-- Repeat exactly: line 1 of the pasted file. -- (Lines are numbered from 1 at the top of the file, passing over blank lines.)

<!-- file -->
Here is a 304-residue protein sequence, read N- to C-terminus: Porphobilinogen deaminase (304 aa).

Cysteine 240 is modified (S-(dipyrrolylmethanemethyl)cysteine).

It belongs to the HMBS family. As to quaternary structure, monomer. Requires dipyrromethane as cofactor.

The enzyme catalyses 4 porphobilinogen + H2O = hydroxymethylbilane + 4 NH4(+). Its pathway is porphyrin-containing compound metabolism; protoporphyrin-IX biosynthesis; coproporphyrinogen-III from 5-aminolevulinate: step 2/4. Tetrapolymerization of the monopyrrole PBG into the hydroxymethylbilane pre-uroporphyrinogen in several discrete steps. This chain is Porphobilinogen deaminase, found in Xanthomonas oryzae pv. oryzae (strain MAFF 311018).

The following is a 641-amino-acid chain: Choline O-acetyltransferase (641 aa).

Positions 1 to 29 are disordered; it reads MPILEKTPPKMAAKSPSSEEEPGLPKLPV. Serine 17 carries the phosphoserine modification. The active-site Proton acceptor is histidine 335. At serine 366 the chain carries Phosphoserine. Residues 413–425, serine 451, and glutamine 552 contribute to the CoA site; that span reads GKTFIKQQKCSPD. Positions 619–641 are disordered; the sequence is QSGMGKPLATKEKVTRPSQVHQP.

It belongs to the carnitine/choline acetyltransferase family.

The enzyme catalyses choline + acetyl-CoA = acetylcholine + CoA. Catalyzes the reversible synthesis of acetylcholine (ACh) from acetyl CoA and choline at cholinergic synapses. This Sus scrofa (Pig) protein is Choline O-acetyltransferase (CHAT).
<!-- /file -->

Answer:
Here is a 304-residue protein sequence, read N- to C-terminus: Porphobilinogen deaminase (304 aa).